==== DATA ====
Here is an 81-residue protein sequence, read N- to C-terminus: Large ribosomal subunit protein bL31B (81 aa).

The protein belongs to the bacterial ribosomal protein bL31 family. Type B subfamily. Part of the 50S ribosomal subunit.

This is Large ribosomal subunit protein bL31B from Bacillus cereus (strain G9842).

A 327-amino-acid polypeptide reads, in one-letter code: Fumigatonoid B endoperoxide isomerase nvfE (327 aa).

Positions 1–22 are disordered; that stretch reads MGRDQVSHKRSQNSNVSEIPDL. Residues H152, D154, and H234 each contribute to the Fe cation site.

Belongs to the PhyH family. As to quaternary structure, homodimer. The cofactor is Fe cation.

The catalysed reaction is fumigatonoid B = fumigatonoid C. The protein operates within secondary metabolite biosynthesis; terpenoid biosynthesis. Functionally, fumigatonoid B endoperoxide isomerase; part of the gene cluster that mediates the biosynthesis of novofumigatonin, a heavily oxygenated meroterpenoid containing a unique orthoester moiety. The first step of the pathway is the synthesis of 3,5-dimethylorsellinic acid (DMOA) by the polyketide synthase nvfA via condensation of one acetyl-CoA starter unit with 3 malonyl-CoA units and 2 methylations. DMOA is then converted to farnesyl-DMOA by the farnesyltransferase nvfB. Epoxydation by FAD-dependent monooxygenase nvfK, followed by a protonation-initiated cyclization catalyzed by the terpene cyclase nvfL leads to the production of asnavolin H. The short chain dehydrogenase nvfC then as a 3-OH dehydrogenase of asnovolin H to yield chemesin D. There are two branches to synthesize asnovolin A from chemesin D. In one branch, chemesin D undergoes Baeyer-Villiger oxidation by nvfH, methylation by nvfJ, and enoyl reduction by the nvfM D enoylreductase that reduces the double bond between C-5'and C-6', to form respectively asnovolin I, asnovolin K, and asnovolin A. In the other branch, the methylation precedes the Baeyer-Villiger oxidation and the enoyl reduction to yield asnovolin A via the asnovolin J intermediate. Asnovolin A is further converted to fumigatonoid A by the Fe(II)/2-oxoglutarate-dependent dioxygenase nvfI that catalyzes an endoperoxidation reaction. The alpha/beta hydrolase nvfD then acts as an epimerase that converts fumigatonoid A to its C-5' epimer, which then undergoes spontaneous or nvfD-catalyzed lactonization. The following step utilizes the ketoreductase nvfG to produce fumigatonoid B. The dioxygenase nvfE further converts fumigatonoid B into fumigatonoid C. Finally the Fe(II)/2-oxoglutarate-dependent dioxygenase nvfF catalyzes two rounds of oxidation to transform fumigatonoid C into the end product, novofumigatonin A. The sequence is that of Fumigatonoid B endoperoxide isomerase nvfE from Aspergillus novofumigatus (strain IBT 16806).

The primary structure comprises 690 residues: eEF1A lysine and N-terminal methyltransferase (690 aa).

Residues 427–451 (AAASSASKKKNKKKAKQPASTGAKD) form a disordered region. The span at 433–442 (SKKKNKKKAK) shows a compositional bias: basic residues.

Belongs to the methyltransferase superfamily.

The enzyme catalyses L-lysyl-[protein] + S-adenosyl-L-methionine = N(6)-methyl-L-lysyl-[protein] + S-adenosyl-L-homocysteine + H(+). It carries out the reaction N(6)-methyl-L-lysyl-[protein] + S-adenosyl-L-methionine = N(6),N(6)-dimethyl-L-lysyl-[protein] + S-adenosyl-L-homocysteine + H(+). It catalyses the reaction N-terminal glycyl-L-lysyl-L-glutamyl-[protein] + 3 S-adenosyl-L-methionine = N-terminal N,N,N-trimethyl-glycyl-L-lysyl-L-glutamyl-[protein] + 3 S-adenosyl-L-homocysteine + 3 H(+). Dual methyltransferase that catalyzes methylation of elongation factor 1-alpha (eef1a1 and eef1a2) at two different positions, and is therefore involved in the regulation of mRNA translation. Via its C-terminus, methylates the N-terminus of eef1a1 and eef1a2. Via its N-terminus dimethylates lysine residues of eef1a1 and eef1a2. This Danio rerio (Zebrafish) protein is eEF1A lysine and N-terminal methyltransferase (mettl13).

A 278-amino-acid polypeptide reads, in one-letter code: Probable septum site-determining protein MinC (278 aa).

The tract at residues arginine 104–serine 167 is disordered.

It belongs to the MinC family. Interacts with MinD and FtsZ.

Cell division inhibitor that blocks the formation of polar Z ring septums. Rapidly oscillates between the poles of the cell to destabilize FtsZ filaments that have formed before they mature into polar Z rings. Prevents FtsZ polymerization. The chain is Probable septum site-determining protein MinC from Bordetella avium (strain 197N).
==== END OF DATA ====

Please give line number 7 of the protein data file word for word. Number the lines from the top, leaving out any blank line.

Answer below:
The catalysed reaction is fumigatonoid B = fumigatonoid C. The protein operates within secondary metabolite biosynthesis; terpenoid biosynthesis. Functionally, fumigatonoid B endoperoxide isomerase; part of the gene cluster that mediates the biosynthesis of novofumigatonin, a heavily oxygenated meroterpenoid containing a unique orthoester moiety. The first step of the pathway is the synthesis of 3,5-dimethylorsellinic acid (DMOA) by the polyketide synthase nvfA via condensation of one acetyl-CoA starter unit with 3 malonyl-CoA units and 2 methylations. DMOA is then converted to farnesyl-DMOA by the farnesyltransferase nvfB. Epoxydation by FAD-dependent monooxygenase nvfK, followed by a protonation-initiated cyclization catalyzed by the terpene cyclase nvfL leads to the production of asnavolin H. The short chain dehydrogenase nvfC then as a 3-OH dehydrogenase of asnovolin H to yield chemesin D. There are two branches to synthesize asnovolin A from chemesin D. In one branch, chemesin D undergoes Baeyer-Villiger oxidation by nvfH, methylation by nvfJ, and enoyl reduction by the nvfM D enoylreductase that reduces the double bond between C-5'and C-6', to form respectively asnovolin I, asnovolin K, and asnovolin A. In the other branch, the methylation precedes the Baeyer-Villiger oxidation and the enoyl reduction to yield asnovolin A via the asnovolin J intermediate. Asnovolin A is further converted to fumigatonoid A by the Fe(II)/2-oxoglutarate-dependent dioxygenase nvfI that catalyzes an endoperoxidation reaction. The alpha/beta hydrolase nvfD then acts as an epimerase that converts fumigatonoid A to its C-5' epimer, which then undergoes spontaneous or nvfD-catalyzed lactonization. The following step utilizes the ketoreductase nvfG to produce fumigatonoid B. The dioxygenase nvfE further converts fumigatonoid B into fumigatonoid C. Finally the Fe(II)/2-oxoglutarate-dependent dioxygenase nvfF catalyzes two rounds of oxidation to transform fumigatonoid C into the end product, novofumigatonin A. The sequence is that of Fumigatonoid B endoperoxide isomerase nvfE from Aspergillus novofumigatus (strain IBT 16806).